Why Use Managed Cloud Services for Security?
Learn how to improve your cloud’s security, preserve business focus, and use resources efficiently by working with a managed cloud provider.
Containers have changed the way we develop and deploy software. They allow us to take any technology stack and run it everywhere as a containerized application. We can, for instance, deploy a container in on-premises servers with no installation effort. Alternatively, we can run containers directly on scalable cloud services such as AWS Elastic Cloud Service (ECS) or Fargate without having to worry about infrastructure, operating systems, or hardware support. What is more, containers are a required stop on the way to orchestration platforms like Elastic Kubernetes Service (EKS).
Since containers run in an isolated environment, they may inspire a false sense of security. We might think that they are somehow immune to software vulnerabilities. But that is not the case at all. In fact, a recent study showed that more than half of the containers stored in Docker Hub, the largest container registry, have at least one critical vulnerability. Clearly, containers are not secure by default and need special security precautions.
While rolling a custom security solution is not recommended, it is still essential to understand how to protect containerized applications. In this article, we will look at the aspects of security from development to production.
Security should be baked in from the beginning of the development cycle, during deployment, and throughout the entire lifecycle of the application. Before deploying containers, there are some steps we can take to mitigate security risks:
To ensure the above tests always run, we should set up a Continuous Integration and Delivery (CI/CD) pipeline that checks the code after every change. A CI/CD pipeline executes a series of processes each time a commit is pushed to the repository. To avoid human error, you should use the pipeline to automatically run all the tests, pre-deployment jobs, and deployment jobs.
We’ll focus on AWS because it is responsible for the majority of the containers in the cloud. AWS offers two services for this: CodeCommit, a git code repository, and CodeBuild, a managed CI/CD platform.
While deploying containers, you should perform two types of tests: Static Application Security Testing (SAST) and Dynamic Application Security Testing (DAST). SAST is used in the early stages to analyze the source code. Then, DAST solutions check for vulnerabilities after the container is deployed. This combination provides comprehensive application security coverage.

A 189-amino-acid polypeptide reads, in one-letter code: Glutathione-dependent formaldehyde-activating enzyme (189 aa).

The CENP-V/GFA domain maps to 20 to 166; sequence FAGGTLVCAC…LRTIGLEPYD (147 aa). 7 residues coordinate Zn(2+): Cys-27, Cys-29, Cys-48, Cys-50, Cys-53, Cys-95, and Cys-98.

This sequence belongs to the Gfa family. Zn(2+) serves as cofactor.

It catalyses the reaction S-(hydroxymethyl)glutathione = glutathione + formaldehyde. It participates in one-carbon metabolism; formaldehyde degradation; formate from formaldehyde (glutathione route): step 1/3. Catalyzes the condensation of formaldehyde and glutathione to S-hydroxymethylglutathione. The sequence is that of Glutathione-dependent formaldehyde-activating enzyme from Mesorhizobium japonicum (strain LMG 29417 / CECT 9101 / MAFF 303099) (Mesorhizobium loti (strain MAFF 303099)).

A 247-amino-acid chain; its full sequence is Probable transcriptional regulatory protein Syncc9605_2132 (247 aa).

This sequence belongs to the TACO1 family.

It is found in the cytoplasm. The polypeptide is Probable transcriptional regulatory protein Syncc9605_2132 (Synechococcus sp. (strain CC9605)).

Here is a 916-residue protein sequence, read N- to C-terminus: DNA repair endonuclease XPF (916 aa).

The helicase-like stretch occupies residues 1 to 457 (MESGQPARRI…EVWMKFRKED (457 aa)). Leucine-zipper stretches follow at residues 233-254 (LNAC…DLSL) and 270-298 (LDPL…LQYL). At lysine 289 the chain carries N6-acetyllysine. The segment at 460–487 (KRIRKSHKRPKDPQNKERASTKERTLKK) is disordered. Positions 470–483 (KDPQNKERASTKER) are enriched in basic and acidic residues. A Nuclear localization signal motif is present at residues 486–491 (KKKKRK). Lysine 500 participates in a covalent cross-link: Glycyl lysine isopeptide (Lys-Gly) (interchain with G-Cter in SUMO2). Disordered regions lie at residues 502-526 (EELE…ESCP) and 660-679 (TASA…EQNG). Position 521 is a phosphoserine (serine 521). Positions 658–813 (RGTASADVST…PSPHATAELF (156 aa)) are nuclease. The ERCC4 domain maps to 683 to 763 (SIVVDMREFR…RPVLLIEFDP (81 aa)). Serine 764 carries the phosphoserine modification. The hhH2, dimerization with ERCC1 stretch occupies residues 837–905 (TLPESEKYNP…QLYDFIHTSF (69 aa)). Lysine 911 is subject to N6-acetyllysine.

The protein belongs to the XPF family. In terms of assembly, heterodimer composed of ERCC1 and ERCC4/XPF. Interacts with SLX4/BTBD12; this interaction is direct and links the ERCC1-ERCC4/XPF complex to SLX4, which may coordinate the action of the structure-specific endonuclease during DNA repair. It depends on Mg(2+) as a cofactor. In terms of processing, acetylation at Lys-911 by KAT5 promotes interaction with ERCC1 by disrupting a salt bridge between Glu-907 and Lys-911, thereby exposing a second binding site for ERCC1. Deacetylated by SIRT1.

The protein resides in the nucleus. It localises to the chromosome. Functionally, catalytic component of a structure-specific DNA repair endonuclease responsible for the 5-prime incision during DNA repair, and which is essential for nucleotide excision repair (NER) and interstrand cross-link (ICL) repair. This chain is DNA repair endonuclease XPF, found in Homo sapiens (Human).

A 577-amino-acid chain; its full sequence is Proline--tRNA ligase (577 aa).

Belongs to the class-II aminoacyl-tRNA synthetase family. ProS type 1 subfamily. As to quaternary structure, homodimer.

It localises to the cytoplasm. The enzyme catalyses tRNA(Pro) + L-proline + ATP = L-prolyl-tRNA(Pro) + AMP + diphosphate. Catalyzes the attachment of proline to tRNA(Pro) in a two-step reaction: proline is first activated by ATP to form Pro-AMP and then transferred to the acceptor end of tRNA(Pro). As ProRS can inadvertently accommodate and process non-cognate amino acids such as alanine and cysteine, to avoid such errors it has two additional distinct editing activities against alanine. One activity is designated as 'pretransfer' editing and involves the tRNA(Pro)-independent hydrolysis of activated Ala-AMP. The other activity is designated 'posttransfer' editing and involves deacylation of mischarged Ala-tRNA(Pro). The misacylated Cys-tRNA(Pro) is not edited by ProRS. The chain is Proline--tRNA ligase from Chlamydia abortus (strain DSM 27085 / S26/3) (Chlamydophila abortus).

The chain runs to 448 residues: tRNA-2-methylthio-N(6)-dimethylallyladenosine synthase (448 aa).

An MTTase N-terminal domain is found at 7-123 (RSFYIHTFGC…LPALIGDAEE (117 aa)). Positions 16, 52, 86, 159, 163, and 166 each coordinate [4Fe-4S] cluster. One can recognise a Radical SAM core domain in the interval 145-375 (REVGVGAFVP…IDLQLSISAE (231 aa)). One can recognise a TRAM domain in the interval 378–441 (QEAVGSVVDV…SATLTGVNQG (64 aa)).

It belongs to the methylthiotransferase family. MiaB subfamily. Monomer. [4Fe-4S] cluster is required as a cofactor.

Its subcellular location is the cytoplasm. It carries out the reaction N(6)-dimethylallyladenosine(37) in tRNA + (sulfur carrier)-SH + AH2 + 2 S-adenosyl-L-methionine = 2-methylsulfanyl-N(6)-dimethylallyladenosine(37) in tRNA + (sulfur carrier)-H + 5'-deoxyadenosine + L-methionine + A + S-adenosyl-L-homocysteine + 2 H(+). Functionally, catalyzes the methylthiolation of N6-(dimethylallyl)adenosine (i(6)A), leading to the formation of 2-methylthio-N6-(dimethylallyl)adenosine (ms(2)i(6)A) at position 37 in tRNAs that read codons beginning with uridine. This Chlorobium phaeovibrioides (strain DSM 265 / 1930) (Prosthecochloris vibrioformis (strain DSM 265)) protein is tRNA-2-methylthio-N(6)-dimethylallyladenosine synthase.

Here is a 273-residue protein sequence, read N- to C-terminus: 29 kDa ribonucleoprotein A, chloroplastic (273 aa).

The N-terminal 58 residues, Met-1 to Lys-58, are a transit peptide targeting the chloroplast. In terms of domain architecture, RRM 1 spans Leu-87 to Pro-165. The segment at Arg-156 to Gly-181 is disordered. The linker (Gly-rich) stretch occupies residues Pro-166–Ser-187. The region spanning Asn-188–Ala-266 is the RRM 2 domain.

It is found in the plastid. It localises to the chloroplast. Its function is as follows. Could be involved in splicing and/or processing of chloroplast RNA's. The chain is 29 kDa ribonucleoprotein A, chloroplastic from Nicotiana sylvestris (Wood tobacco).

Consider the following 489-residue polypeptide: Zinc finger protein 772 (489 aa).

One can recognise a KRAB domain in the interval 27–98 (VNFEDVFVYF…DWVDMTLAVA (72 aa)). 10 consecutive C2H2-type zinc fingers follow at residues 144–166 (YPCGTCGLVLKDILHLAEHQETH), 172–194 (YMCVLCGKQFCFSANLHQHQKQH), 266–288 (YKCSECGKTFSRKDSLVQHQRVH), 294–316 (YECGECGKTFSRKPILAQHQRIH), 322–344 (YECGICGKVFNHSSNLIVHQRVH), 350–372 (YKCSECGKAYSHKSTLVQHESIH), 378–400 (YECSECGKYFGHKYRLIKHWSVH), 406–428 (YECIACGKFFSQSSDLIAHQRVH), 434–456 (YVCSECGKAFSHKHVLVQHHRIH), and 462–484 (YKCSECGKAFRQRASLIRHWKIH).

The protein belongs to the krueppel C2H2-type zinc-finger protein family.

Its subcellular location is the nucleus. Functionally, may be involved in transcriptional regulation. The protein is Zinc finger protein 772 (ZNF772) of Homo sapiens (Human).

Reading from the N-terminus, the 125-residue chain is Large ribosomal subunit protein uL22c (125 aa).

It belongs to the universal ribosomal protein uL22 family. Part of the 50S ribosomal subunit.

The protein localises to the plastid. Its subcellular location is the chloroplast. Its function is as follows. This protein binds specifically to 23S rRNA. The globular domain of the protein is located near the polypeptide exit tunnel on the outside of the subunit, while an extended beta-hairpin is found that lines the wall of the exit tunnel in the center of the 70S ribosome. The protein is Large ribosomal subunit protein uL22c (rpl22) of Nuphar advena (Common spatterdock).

The deployment process installs the latest version of the container in production. This is your last opportunity to catch security issues before the container is exposed to the Internet. Security checks should be treated the same as any other application tests. They should run in the same CI/CD pipeline that performs the deployment, and stop the release if any issues arise.
The steps we can run at this stage to secure containers are:
Container auditing is one of the most powerful features we can use to keep a containerized application safe before release. We have at our disposal several tools to automate this process:
So far, we’ve discussed static analysis tools. Dynamic testing solutions are different. The main contrast is that DAST doesn’t need to know how the application works. It doesn’t even need access to the code. DAST performs what is called black-box testing. It tries to break into the application by using a mixture of scanning and replaying standard attack techniques. Among other things, these techniques include SQL injections, buffer overflows, and cross-site request forgery. Dynamic testing is primarily aimed at examining the security of web applications.
Container tests should run after the containers are built but before the deployment stage in your CI/CD pipeline. For deployments, AWS gives us CodeDeploy to roll out containers into production.
You can’t relax after the container is in production because even when deployed with the best-tuned CI/CD process, it will occasionally get configuration drift. As packages are superseded, and new vulnerabilities are found, new attack windows are opened every day. Critical security level issues must be addressed or mitigated immediately.
You can’t wait for the next application release. You must continually monitor containers to keep your application in check. Observability, monitoring, and awareness are critical for keeping your systems secure.
Container security requires specialized attention, and this is where security experts are most needed to ensure your environment is safe. For companies that can’t (or won’t) hire a full-time specialist team, the best answer is a managed, cloud-based service like Mission Cloud Managed Detection and Response (MDR).
Mission Cloud is an AWS Premier Consulting Partner that offers DevOps and security services for your containers. By subscribing to the MDR service, AWS customers can benefit from the advanced intrusion detection features. In addition, Mission Cloud security specialists will extend advice on best practices for the AWS cloud environment. The MDR service is powered by Alert Logic, a cloud-based, advanced alert and intrusion detection provider.
Container security can be challenging, and it requires a multi-layer approach. As a general rule, avoid rolling your own container security system. Instead, use existing battle-tested tools and employ security specialists. Catch security risks early, and monitor and audit production environments regularly.
Reach out to the container security experts at Mission for a free consultation.